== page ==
When Does a Warrant Clause Violation Accrue: Ord v. District of Columbia

Are a citizen's Fourth Amendment rights violated when a warrant is issued for the citizen's arrest - even if the citizen is never arrested?  That is the issue in Ord v. District of Columbia, a case pending before the Court of Appeals for the District of Columbia.  (You will find excellent coverage from the Legal Times Blog here; and here.)

In Ord, a warrant was issued for Ord's arrest.  After issuing the warrant, police realized that they lacked probable cause to believe that Ord had committed any crime.  Police then withdrew the warrant.  Ord was never arrested. 

The Fourth Amendment provides: "The right of the people to be secure in their persons, houses, papers, and effects, against unreasonable searches and seizures, shall not be violated, and no Warrants shall issue, but upon probable cause []."  A plain-text reading of the Fourth Amendment leads one to conclude that Ord's rights were violated.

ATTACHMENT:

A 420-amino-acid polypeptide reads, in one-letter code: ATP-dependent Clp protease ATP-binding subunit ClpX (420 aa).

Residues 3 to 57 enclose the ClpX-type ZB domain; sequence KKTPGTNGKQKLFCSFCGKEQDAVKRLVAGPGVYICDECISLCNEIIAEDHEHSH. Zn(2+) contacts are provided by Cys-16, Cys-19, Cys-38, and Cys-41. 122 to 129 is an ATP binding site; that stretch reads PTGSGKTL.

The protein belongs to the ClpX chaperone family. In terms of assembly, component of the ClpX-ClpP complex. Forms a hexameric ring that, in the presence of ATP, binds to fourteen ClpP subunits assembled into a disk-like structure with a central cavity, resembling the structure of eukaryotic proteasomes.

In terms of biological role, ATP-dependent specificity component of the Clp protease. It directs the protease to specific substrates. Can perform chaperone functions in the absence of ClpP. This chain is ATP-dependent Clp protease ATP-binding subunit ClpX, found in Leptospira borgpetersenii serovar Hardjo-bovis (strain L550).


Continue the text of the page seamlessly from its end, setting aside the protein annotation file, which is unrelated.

Still, Ord is an unusual case.  Usually, a party suing under the Warrant Clause was arrested pursuant to an arrest warrant.  Thus, the arrest served as the basis of the rights violation.  It's hard to determine what the Court will decide.

As a factual matter, having a warrant sworn out for your arrest would be traumatic.  You would live in fear.  You would be afraid of leaving your home.  You would know that, if you were stopped while driving your car, you'd be arrested and have your car impounded.  You'd be thrown into jail.  You'd also need to hire a lawyer to clear the warrant.  Even without an actual arrest, an arrest warrant puts a meaningful restraint on your physical liberty.  It also causes subject fear, and emotional distress.

A Warrant Clause violation should therefore accrue at the time the warrant is issued.  At the very least, a citizen who knows an arrest warrant has been issued should be able to sue.